the sexual abuse of which these plaintiffs accuse the defendant continued far beyond their childhood years when it might be reasonable to assume that they were unaware of its wrongful character or how to stop it. It was, moreover, being perpetrated by a sibling not much older than they, not a person in loco parentis. Finally, the resultant injury for which damages are sought is psychic alone. Expert testimony might prove the existence of the plaintiffs' subjective beliefs as to the cause of their distress, but it can give no assurance that those beliefs are grounded in reality. Evidence to that effect, if it exists at all today, is of doubtful reliability.
802 F. Supp. at 490. The Judge therefore concluded that the action had been brought "many years out of time," and dismissed the complaint. The plaintiffs appealed, and the federal appellate court has asked us to resolve the potentially dispositive question of District of Columbia law.
A. Accrual of the Claims.
A civil action "may not be brought after expiration of [the period specified in the statute] from the time the right to maintain the action accrues." D.C. Code § 12-301 (1989). *fn3 The statute does not define "accrues," and the task of identifying the moment of accrual has been left to the courts. Ehrenhaft v. Malcolm Price, Inc., 483 A.2d 1192, 1198 (D.C. 1984).
"Where the fact of an injury can be readily determined, a claim accrues for purposes of the statute of limitations at the time the injury actually occurs." Colbert v. Georgetown University, 641 A.2d 469, 472 (D.C. 1994) (en banc) (citation omitted). If the existence of an injury is not readily apparent, however, the claim does not accrue until the plaintiff, exercising due diligence, has "discovered or reasonably should have discovered all of the essential elements of her possible cause of action, i.e., duty, breach, causation and damages." Id. at 473 (quoting Bussineau v. President & Directors of Georgetown College, 518 A.2d 423, 434 (D.C. 1986) (citations omitted)). In the present case, the last wrongful act is alleged to have occurred approximately twenty-five years ago. Accordingly, but for any legal consequences of the alleged repression of the complainants' recollection, the action is time-barred.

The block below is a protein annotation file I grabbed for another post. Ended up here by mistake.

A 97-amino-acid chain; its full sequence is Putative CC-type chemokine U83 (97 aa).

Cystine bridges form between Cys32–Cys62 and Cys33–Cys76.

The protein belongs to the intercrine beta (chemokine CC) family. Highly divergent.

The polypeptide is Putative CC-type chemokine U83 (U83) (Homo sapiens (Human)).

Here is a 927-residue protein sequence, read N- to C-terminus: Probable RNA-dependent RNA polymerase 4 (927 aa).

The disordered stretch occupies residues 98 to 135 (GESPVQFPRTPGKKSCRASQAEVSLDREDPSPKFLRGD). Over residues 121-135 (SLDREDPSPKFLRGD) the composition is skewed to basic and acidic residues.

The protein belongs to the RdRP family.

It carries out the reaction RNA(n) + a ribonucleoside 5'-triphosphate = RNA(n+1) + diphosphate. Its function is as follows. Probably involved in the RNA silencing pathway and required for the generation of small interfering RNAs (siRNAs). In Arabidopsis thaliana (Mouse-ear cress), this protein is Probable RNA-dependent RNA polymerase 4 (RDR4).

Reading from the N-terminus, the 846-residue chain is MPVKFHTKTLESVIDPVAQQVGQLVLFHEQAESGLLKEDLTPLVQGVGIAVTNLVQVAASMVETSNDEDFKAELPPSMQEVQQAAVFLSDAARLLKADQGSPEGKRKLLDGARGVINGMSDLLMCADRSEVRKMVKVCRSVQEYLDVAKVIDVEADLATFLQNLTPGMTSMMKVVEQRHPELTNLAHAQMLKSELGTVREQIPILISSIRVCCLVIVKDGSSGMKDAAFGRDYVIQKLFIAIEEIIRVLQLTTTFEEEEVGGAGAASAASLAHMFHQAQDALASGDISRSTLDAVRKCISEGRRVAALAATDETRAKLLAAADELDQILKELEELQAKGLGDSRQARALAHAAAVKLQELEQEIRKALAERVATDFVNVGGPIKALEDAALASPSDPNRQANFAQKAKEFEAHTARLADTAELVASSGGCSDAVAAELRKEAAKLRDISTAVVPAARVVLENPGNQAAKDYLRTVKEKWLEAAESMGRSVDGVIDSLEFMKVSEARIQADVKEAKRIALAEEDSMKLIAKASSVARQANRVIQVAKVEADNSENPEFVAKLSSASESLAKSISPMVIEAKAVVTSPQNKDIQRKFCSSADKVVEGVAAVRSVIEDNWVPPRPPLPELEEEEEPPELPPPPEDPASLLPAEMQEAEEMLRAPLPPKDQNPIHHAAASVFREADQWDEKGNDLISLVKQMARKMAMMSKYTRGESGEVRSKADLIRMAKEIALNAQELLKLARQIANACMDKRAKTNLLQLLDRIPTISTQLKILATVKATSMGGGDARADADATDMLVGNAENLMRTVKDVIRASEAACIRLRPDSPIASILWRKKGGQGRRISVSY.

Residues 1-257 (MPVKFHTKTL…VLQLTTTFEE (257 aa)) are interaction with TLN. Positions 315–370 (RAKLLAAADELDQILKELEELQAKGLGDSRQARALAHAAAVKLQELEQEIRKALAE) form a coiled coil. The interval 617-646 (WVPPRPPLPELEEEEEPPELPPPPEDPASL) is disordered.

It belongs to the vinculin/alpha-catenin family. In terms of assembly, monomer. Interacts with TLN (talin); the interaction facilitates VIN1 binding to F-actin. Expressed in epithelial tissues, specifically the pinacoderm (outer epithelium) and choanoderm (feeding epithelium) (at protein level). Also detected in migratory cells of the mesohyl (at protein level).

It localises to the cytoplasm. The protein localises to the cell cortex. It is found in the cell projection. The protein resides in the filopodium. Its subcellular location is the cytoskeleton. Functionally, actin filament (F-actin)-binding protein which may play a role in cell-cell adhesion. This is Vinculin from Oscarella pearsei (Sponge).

The plaintiffs have placed their reliance on the discovery rule. This court initially adopted that rule in the context of an action for medical malpractice. Burns v. Bell, 409 A.2d 614, 615-17 (D.C. 1979); *fn4 see also Jones v. Rogers Memorial Hosp., 143 U.S. App. D.C. 51, 442 F.2d 773 (1971). The discovery rule has, however, been successfully invoked in this jurisdiction in a number of different kinds of cases, including actions for legal malpractice, see, e.g., Knight v. Furlow, 553 A.2d 1232, 1234 (D.C. 1989), litigation involving a claim of professional negligence and breach of contract by an architect, see Ehrenhaft v. Malcolm Price, Inc., 483 A.2d at 1201-04, and product liability actions in which the plaintiff allegedly contracted a latent disease. See, e.g., Wilson v. Johns-Manville Sales Corp., 221 U.S. App. D.C. 337, 342-43, 684 F.2d 111, 116-17 (1982); Dawson v. Eli Lilly & Co., 543 F. Supp. 1330, 1337-38 (D.D.C. 1982). See also Poffenberger v. Risser, 290 Md. 631, 431 A.2d 677, 680 (Md. 1981), in which the court held
the discovery rule to be applicable generally in all actions, and the cause of action accrues when the claimant in fact knew or ...